Late last month, the Federal Reserve announced that it was authorizing the extension of temporary credit lines, or "currency swaps," with major foreign central banks through August. While five economies are included in the extension, it is the Fed's credit line to the European Central Bank (ECB) that is the most significant in light of Europe's continued debt woes. The decision to extend the currency swaps, which were initially scheduled to expire in January, suggests that the Fed isn't counting on 2011 to be free of international financial distress, and that it remains prepared to throw its resources behind any potential financial stabilization effort for Europe.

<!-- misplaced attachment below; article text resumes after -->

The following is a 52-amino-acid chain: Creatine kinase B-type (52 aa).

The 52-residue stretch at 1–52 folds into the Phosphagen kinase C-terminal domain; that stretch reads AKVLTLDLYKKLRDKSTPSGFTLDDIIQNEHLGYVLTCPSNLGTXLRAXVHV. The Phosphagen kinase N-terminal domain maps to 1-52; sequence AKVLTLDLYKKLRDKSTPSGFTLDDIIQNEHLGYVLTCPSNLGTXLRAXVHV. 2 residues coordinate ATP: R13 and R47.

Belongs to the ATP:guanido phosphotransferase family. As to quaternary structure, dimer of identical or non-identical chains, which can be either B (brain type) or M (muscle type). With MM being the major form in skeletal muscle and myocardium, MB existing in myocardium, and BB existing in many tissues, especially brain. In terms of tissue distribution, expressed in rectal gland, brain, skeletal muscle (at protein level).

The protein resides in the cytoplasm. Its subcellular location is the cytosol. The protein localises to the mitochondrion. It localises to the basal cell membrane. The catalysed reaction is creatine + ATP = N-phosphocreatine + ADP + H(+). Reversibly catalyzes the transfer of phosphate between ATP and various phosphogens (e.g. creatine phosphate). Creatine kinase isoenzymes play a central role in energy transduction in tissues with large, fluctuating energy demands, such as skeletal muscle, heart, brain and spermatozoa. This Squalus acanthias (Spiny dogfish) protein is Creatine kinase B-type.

Here's how the currency swaps work: When a swap is activated, the Fed agrees to exchange dollars for the currency of the other party based on the market exchange rate at the time of the initial transaction. The ECB can deliver the dollars it obtains from the swap to financial institutions throughout Europe in the event that other means of acquiring dollars become increasingly costly or blocked altogether. In the meantime, the Fed simply puts the euros it receives in a special account until the arrangement is reversed. This can take place anywhere from one day to three months later, when the two parties trade back the same quantity of their currencies at the initial transaction's exchange rate.
In this case, there are no prearranged limits on the amount of currency that can be exchanged, meaning the Fed's five partners technically have an unlimited line of financing with the U.S. central bank.